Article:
Redaksi harian Sun, New York, terhenyak. Surat di atas berbunyi:
Usia saya delapan tahun. Teman-teman bilang Santa Claus itu tidak ada. Papa bilang ada kalau di koran The Sun ada. Tolong katakan sejujurnya, apakah Santa Claus itu ada?
115 West Ninety-fifth Street.
Sang redaktur, Francis Pharcellus Church, pun terinspirasi dan menjawab dalam bentuk editorial, dimuat esoknya, 21 September 1897 :
“Yes Virginia, there is a Santa Claus…”
Inilah editorial yang paling sering dicetak ulang sepanjang seratus sepuluh tahun ini. Ia muncul dalam berbagai bahasa —sepotong mau pun utuh— dalam editorial lain mau pun dalam berbagai jenis media: buku, poster, perangko, lagu, sandiwara, film…
Sementara Virginia O’Hanlon sendiri tumbuh dan besar di Greenwich Village di Manhattan, New Tork. Ia berkarir dalam dunia pendidikan selama 47 tahun, mengajar dan menjadi kepala sekolah.
Virginia wafat pada 13 Mei 1971 di usia 81 tahun. Di sepanjang hidupnya selalu saja ada yang bertanya, masihkah ia percaya akan keberadaan Santa Claus.[FINDAGRAVE.COM, TIME ARCHIVES, WIKIPEDIA]
Teks asli edtorial tersohor itu:
We take pleasure in answering at once and thus prominently the communication below, expressing at the same time our great gratification that its faithful author is numbered among the friends of The Sun:
I am 8 years old. Some of my little friends say there is no Santa Claus. Papa says, “If you see it in The Sun it’s so.” Please tell me the truth: Is there a Santa Claus?
115 West Ninety-Fifth Street
Virginia, your little friends are wrong. They have been affected by the skepticism of a skeptical age. They do not believe except they see. They think that nothing can be which is not comprehensible by their little minds. All minds, Virginia, whether they be men’s or children’s, are little. In this great universe of ours man is a mere insect, an ant, in his intellect, as compared with the boundless world about him, as measured by the intelligence capable of grasping the whole of truth and knowledge.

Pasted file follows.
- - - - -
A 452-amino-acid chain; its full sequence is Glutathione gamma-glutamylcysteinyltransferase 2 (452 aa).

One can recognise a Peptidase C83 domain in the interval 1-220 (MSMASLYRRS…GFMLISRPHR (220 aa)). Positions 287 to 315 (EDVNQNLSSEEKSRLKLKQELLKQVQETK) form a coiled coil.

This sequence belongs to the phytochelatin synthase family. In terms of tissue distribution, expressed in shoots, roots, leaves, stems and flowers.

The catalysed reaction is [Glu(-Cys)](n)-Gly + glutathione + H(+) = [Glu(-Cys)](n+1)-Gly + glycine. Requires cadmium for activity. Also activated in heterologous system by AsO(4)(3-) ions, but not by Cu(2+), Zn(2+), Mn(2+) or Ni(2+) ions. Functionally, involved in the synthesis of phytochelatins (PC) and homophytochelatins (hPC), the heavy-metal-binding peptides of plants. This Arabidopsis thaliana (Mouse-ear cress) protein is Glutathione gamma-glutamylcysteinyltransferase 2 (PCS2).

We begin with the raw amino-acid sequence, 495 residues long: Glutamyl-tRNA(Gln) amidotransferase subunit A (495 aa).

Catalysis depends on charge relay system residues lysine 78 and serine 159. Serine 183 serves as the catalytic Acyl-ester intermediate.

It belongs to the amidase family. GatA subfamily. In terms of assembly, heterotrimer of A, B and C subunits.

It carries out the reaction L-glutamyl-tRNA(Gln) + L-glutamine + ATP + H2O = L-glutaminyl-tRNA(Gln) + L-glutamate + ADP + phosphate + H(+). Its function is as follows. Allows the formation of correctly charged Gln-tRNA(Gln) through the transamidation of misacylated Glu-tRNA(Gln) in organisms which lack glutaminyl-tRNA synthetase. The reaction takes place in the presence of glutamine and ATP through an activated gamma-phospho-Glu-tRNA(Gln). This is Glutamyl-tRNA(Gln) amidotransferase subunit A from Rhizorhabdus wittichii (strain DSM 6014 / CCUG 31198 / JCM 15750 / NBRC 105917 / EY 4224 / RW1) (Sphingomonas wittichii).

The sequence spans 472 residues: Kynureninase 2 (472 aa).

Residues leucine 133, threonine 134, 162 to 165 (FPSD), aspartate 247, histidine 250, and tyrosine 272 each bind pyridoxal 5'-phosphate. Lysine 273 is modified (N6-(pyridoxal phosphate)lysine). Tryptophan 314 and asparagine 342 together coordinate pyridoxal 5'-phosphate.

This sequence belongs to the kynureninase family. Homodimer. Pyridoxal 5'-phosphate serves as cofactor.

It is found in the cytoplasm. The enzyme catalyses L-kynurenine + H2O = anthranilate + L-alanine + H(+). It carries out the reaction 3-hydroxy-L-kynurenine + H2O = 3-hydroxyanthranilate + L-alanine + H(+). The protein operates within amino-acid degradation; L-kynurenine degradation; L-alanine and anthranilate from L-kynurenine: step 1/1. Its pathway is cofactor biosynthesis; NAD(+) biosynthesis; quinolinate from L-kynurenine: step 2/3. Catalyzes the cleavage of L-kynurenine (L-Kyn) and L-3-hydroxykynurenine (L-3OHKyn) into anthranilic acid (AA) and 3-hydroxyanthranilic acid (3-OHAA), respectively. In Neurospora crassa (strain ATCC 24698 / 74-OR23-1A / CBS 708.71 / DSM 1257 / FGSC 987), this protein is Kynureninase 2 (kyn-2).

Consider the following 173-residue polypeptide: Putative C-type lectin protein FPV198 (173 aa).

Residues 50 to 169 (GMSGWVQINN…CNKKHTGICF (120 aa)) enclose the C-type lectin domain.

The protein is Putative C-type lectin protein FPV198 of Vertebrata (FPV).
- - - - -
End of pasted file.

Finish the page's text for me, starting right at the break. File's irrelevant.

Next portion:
Yes, Virginia, there is a Santa Claus. He exists as certainly as love and generosity and devotion exist, and you know that they abound and give your life its highest beauty and joy. Alas! how dreary would be the world if there were no Santa Claus. It would be as dreary as if there were no Virginias.
There would be no childlike faith then, no poetry, no romance to make tolerable this existence. We should have no enjoyment, except in sense and sight. The eternal life with which childhood fills the world would be extinguished.
Not believe in Santa Claus! You might as well not believe in fairies! You might get your papa to hire men to watch in all the chimneys on Christmas Eve to catch Santa Claus, but even if they did not see Santa Claus coming down, what would that prove? Nobody sees Santa Claus, but that is no sign that there is no Santa Claus. The most real things in the world are those that neither children nor men can see. Did you ever see fairies dancing on the lawn? Of course not, but that’s no proof that they are not there. Nobody can conceive or imagine all the wonders there are unseen and unseeable in the world.
You may tear apart the baby’s rattle and see what makes the noise inside, but there is a veil covering the unseen world which not the strongest man, nor even the united strength of all the strongest men that ever lived, could tear apart. Only faith, fancy, poetry, love, romance, can push aside that curtain and view and picture the supernatural beauty and glory beyond. Is it all real? Ah, Virginia, in all this world there is nothing else real and abiding.
No Santa Claus! Thank God! he lives, and he lives forever. A thousand years from now, Virginia, nay, ten times ten thousand years from now, he will continue to make glad the heart of childhood.